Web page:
Arlington-Based Outfit Urges India to Fight Against U.S. Interests in WTO

By David North on January 10, 2011

Is it fair play for an American organization to encourage a foreign government to take action against our government in a dispute before an international organization?

Clearly it is OK for an American organization to seek to change the policies of the American government directly, or in alliance with other American organizations. And it would be acceptable for an American organization – say the St. Louis Chamber of Commerce – to seek to change the policies of an international organization, say the UN.

But is it ethical (patriotic?) for an American outfit to use another country's government – in this case India – to stir up trouble against the U.S. government within the World Trade Organization?

What is narrowly at stake is the U.S. government's power to adjust fees within its immigration program. More broadly, it is a question of whether, to meet the wants of an American pressure group, the U.S. government can be over-ruled by an international organization over which we have no control. All with the aid of a foreign power?

To be more precise, these are the players and the specific immigration issue:

* The National Foundation for American Policy (NFAP) is an advocacy group, headquartered in Arlington, Va., that supports free trade and open borders policies, and presumably is funded by big business. For the biographies of the leaders of this organization see here.

* The foreign nation is India, which has a strong vested interest in the continuation of the H-1B and L-1 visa programs; its corporations profit from them and many of its citizens work in the U.S. because of them. The government of India shows little interest in the U.S. workers who lose their jobs because of these programs.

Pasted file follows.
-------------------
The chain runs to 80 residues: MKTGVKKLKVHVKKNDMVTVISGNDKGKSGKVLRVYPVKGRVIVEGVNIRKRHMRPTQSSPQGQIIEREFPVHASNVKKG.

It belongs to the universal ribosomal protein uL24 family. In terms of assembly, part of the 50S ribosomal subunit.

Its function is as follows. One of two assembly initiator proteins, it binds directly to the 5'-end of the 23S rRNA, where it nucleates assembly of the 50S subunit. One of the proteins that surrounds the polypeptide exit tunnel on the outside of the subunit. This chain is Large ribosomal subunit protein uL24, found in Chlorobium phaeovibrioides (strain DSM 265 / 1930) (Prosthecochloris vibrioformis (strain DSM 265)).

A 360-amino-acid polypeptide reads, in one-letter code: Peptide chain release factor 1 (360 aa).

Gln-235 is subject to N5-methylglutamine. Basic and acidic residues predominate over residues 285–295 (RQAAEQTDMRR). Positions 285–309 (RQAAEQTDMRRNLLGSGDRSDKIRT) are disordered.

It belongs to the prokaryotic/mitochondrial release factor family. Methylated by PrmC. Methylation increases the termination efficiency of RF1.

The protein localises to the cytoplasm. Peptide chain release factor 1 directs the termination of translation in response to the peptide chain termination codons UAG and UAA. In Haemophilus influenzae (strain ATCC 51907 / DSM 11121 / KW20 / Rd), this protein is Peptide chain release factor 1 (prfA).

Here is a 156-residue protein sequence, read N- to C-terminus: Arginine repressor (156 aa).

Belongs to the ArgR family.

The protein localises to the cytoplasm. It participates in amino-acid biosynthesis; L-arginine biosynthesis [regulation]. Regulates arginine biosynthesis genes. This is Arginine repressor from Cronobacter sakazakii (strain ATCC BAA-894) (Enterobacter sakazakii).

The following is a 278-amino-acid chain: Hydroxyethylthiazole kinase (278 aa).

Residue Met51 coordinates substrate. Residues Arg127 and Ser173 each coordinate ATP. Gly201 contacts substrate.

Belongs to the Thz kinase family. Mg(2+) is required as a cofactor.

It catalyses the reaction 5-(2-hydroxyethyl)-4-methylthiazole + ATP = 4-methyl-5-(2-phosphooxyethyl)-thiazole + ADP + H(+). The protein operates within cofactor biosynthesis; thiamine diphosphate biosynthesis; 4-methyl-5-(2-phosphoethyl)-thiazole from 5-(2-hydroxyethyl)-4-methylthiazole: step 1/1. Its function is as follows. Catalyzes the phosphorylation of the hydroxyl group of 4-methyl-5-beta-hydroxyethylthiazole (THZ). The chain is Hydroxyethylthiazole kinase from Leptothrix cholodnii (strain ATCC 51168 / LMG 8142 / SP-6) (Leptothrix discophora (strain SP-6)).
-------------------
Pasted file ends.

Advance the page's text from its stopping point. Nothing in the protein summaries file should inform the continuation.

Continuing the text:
* The international body, which we helped establish, is the World Trade Organization. It has the power to punish the U.S., if we, in its eyes, violate free trade treaties we have signed (in this case, I think, foolishly).

* The specific issue is the level of fees charged to some of the big users of the H-1B and L-1 programs; these were raised last summer by the Congress to both help fund US-Mexico border enforcement and to discourage the use of the two nonimmigrant programs. (For more on Senator Schumer (D NY) and this legislation, see my earlier blog.)

An NFAP report is apparently encouraging India to take America into the WTO's court system, where the U.S. is virtually powerless, because NFAP says the U.S. has violated the General Agreement on Trade in Services (GAT). The charge is that we boosted the fees for some users of the H-1B and L-1 programs, both of which exploit foreign workers and deny jobs to American workers. The fee increase is said to be in violation of our treaty obligations.

This has been reported with subdued glee and much detail by a pro-big-business publication in India, . It calls NFAP "an eminent American think tank."

I suggested in a CIS Backgrounder last summer, "
Beware of Indirect Immigration Policy Making," that the WTO is a threat to our ability to make our own immigration policy. This instance is a good example of that problem.

The U.S. rarely wins disputes within the WTO. Further, I have some grave doubts about the degree to which our people dealing with that agency are willing to go to bat for American workers who are hurt by its free trade and open borders policies. In fact, the author of the above-mentioned NFAP report calling on India to take action against the United States used to be just such a person; Stephen Claeys is described as a former "Deputy Assistant Secretary for Antidumping and Countervailing Duty Operations in the U.S. Department of Commerce, where he managed and provided policy leadership for the enforcement of the U.S. unfair trade laws."

We should never allow America to be in a situation, like the one we face, where we must argue in an international court to defend our right to run our own immigration policies, and where we may very well lose that argument.